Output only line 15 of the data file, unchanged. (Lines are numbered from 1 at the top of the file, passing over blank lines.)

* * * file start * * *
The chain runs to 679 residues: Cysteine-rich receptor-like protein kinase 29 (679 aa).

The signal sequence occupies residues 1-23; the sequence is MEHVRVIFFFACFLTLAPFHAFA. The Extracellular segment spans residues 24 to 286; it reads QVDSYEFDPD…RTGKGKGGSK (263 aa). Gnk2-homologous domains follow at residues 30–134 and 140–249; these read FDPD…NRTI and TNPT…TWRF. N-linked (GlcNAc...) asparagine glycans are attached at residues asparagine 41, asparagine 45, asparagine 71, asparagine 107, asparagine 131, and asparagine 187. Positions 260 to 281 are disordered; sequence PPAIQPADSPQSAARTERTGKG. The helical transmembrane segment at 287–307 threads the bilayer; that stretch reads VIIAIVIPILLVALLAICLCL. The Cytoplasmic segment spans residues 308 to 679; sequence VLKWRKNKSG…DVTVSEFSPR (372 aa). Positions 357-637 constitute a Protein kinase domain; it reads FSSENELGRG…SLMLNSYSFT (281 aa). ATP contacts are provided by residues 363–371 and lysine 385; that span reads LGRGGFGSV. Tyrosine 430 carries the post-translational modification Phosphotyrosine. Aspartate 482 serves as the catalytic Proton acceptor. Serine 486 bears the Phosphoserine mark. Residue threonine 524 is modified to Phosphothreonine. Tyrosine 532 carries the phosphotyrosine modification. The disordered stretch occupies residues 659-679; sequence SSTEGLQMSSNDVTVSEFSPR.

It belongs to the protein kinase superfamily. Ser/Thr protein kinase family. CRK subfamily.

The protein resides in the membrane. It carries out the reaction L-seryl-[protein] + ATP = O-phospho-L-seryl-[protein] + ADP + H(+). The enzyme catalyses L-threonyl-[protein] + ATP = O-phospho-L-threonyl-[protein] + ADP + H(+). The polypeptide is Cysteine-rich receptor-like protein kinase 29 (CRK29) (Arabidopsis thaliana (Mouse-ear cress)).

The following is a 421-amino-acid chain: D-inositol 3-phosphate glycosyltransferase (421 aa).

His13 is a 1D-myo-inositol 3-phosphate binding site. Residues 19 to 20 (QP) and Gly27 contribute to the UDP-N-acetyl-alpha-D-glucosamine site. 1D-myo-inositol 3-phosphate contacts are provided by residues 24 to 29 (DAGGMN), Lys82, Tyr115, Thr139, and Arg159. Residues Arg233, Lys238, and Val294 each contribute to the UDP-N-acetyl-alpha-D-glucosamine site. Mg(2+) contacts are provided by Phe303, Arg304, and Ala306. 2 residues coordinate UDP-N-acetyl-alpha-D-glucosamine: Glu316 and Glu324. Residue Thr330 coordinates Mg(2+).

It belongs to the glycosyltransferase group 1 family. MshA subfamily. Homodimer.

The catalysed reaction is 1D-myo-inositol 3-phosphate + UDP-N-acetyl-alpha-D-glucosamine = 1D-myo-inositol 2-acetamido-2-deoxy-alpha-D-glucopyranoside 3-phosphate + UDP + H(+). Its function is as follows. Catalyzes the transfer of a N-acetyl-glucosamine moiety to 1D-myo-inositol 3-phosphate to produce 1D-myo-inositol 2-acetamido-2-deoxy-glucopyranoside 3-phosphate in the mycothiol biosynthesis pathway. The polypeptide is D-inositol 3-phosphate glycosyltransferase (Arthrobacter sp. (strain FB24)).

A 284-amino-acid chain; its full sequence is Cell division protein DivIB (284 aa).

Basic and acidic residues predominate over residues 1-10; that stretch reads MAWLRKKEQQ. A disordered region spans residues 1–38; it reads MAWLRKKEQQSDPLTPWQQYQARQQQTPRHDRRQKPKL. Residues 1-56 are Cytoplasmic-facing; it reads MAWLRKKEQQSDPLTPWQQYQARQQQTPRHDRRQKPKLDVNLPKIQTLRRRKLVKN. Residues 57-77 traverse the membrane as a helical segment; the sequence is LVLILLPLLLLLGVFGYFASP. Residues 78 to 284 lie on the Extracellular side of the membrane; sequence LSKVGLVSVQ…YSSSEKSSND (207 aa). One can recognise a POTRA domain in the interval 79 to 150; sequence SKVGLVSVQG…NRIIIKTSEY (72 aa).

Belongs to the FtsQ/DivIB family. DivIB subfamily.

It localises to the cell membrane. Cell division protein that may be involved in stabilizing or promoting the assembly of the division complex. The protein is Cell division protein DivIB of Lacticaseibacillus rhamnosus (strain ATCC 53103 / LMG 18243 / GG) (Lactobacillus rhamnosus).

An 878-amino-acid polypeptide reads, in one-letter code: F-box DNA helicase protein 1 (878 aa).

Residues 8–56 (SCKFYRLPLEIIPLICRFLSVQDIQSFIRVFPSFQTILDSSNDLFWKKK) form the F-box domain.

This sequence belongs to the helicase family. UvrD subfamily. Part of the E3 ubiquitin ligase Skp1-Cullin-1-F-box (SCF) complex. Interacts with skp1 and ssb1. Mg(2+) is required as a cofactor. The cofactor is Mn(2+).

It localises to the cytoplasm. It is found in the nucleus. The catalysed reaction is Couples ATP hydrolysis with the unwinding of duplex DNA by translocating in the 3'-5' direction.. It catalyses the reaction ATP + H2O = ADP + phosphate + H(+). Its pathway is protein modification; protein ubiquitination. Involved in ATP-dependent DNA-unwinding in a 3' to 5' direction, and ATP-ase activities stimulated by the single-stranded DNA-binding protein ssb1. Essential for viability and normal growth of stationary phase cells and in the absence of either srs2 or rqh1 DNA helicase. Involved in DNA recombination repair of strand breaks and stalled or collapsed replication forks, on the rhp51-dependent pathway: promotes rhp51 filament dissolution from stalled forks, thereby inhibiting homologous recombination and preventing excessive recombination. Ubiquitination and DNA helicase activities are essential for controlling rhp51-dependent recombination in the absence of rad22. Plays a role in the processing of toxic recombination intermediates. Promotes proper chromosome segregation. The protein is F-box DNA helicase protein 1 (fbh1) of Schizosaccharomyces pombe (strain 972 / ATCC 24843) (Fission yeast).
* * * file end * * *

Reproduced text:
This sequence belongs to the helicase family. UvrD subfamily. Part of the E3 ubiquitin ligase Skp1-Cullin-1-F-box (SCF) complex. Interacts with skp1 and ssb1. Mg(2+) is required as a cofactor. The cofactor is Mn(2+).